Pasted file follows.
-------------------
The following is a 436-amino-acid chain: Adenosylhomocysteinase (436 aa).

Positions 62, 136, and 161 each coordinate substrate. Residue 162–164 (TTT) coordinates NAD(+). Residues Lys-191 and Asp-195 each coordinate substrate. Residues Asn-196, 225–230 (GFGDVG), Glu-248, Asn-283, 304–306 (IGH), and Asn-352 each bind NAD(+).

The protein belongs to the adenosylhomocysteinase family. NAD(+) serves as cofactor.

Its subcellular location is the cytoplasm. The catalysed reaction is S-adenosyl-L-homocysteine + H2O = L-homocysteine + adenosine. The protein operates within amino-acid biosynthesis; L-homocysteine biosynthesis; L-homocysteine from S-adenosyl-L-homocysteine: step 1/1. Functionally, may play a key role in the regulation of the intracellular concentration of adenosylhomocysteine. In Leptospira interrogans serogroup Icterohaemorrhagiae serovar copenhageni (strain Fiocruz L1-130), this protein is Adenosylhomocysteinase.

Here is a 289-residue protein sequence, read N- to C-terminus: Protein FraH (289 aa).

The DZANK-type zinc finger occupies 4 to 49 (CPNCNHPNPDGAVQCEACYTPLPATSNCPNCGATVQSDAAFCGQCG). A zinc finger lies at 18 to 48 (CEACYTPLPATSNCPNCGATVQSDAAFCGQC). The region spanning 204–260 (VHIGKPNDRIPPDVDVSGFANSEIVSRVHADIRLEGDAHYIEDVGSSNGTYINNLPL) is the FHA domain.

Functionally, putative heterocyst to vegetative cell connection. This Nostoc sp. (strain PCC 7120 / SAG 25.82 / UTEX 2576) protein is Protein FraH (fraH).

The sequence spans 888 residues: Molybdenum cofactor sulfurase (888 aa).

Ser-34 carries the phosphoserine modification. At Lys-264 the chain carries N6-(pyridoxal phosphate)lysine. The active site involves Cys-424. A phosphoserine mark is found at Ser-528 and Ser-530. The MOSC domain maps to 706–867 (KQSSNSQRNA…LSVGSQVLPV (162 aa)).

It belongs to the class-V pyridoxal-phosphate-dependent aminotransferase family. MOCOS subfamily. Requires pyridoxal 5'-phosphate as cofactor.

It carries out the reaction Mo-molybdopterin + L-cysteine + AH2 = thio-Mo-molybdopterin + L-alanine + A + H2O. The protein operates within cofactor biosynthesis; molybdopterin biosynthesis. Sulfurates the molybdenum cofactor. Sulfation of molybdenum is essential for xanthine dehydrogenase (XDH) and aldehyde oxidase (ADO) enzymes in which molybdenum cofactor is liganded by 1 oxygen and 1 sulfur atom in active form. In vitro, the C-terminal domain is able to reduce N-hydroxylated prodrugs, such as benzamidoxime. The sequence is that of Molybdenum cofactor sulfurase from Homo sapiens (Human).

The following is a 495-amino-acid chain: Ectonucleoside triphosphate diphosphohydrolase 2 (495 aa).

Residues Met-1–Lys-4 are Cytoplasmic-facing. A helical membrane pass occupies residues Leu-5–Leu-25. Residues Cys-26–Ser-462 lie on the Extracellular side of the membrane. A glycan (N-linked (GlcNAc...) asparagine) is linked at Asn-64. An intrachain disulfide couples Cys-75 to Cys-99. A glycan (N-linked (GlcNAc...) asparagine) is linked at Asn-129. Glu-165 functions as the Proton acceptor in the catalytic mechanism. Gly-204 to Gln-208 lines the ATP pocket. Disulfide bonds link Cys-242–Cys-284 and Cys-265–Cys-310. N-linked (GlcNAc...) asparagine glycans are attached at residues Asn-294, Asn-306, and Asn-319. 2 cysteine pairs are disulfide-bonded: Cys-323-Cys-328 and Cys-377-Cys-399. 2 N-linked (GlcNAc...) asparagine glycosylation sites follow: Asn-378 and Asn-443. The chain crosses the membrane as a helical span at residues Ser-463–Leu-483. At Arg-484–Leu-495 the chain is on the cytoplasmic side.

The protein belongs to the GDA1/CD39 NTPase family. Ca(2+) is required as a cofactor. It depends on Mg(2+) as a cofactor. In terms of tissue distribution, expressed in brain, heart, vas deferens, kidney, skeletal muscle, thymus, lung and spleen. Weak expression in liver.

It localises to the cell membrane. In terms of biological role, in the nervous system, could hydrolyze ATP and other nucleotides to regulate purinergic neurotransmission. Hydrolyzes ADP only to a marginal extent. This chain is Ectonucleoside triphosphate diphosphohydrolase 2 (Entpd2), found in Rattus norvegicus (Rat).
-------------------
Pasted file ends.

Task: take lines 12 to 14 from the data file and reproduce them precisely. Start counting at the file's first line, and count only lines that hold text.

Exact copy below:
The following is a 495-amino-acid chain: Ectonucleoside triphosphate diphosphohydrolase 2 (495 aa).

Residues Met-1–Lys-4 are Cytoplasmic-facing. A helical membrane pass occupies residues Leu-5–Leu-25. Residues Cys-26–Ser-462 lie on the Extracellular side of the membrane. A glycan (N-linked (GlcNAc...) asparagine) is linked at Asn-64. An intrachain disulfide couples Cys-75 to Cys-99. A glycan (N-linked (GlcNAc...) asparagine) is linked at Asn-129. Glu-165 functions as the Proton acceptor in the catalytic mechanism. Gly-204 to Gln-208 lines the ATP pocket. Disulfide bonds link Cys-242–Cys-284 and Cys-265–Cys-310. N-linked (GlcNAc...) asparagine glycans are attached at residues Asn-294, Asn-306, and Asn-319. 2 cysteine pairs are disulfide-bonded: Cys-323-Cys-328 and Cys-377-Cys-399. 2 N-linked (GlcNAc...) asparagine glycosylation sites follow: Asn-378 and Asn-443. The chain crosses the membrane as a helical span at residues Ser-463–Leu-483. At Arg-484–Leu-495 the chain is on the cytoplasmic side.

The protein belongs to the GDA1/CD39 NTPase family. Ca(2+) is required as a cofactor. It depends on Mg(2+) as a cofactor. In terms of tissue distribution, expressed in brain, heart, vas deferens, kidney, skeletal muscle, thymus, lung and spleen. Weak expression in liver.